From the garden
I wanted to take a moment to write about my lemon tree. I have this dwarf improved Meyer lemon tree in a fat blue fiberglass pot in our garden. When we lived in Santa Cruz, we had an ancient lemon tree in our front yard. The house was a Victorian; the lemon tree might have been that old too. We loved the lemons, the year-round bloom and sweet fragrance, pies, lemonade, and juice to take our cooking up a notch from typical college fare. So when we “settled in” mentally a bit here, we got a lemon tree. This was before falling for limoncello in Italy, though it made trying to produce it fortuitous!
This little guy may be a dwarf, but the lemons, which are hardy, are also very sweet, like a lemon drop candy. Meyers were originally a Chinese cross between lemons and mandarins. The Improved variety came out of the mid century years when the Meyers in the U.S. developed a citrus virus and had to be eradicated. This new lemon tree could withstand the virus, though Meyers have had a resurgence in popularity.
I try to take care of my little lemon guy and try to give him the best I can, and try to keep fairly natural about it. Our soil is clay, so he’s in Miracle-Gro organic potting soil in his happy pot with some Miracle-Gro Citrus Food to keep the soil full of nutrients – just a handful every couple of months, but I noticed that the tree needs more if in active fruit production.
I don’t really have to water him in winter with our rains, but during summer/warm spells, I add enough water to moisten the soil if it starts to get dry. I am reminded of the warm summer rains on the lemon trees in Sorrento and along the Amalfi coast in Italy – those suckers get drenched! But it’s a hardy tree, and I think I’ve only had to cover him with a pillow case during freezes once or twice. And yeah, a large pillowcase can just about cover it up all the way! But the Italians inspired something else: all the trees grow on stakes, like tomatoes. Their varieties are all climbers, and the grid of stakes (and sometimes rafters) help keep the weight of the fruit off the tree. I’ve been using tomato stakes to help my guy grow right, and they’ve been helping a lot.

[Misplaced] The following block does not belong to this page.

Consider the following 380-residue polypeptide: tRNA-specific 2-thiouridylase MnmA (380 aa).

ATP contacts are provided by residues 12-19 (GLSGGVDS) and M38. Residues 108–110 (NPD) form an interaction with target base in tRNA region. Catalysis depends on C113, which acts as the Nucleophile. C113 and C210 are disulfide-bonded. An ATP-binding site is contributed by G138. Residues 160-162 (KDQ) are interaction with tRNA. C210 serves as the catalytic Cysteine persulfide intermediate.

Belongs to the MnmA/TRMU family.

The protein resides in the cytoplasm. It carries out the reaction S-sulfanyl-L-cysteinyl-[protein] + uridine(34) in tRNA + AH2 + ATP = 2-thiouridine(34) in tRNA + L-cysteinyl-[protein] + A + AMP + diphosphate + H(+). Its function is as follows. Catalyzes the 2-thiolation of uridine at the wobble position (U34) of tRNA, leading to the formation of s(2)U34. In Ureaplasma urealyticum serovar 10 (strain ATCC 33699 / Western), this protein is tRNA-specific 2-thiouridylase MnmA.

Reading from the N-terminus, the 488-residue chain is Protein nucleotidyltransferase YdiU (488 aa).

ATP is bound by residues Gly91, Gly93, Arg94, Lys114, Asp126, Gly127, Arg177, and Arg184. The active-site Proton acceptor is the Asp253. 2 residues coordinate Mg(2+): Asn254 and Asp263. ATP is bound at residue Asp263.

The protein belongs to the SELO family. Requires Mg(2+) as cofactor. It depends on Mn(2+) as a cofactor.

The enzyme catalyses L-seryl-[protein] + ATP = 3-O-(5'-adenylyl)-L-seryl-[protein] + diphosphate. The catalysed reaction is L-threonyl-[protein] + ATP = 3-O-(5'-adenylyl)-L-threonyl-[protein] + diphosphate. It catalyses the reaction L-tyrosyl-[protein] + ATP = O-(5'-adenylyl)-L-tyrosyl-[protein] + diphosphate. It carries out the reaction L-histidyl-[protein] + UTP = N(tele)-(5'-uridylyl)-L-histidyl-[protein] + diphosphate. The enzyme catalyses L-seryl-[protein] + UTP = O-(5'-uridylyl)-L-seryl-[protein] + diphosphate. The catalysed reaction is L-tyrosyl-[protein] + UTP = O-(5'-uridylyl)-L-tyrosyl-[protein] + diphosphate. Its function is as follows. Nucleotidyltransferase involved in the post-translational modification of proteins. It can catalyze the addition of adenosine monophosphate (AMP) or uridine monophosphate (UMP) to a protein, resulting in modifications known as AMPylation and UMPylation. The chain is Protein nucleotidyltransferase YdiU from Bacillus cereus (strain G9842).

I’ve had problems with both aphids (we have a lot of roses) and snails. I have a resident spider that’s helped with the aphids, but the snails practically ate up my guy! The solution is a simple deterrent: copper tape! The garden store sells copper tape that has a sticky underside that I have run along the top of the pot. I personally evicted all the snails I could find and no new ones have appeared. This works because the copper gives snails and slugs a slight charge from the Cu+2 ions. They don’t like it, and back away! Interestingly enough, serious scientific research has been done on copper banding for trees, and is backed up (and suggested) by the University of California as a humane pest barrier. Who needs chemicals when you have a molecular electric fence? 😛
Right now the flowers are falling off and turning to buds for another growing season. Can’t wait for the fruit to grow and ripen! Here’s hoping for a decent summer!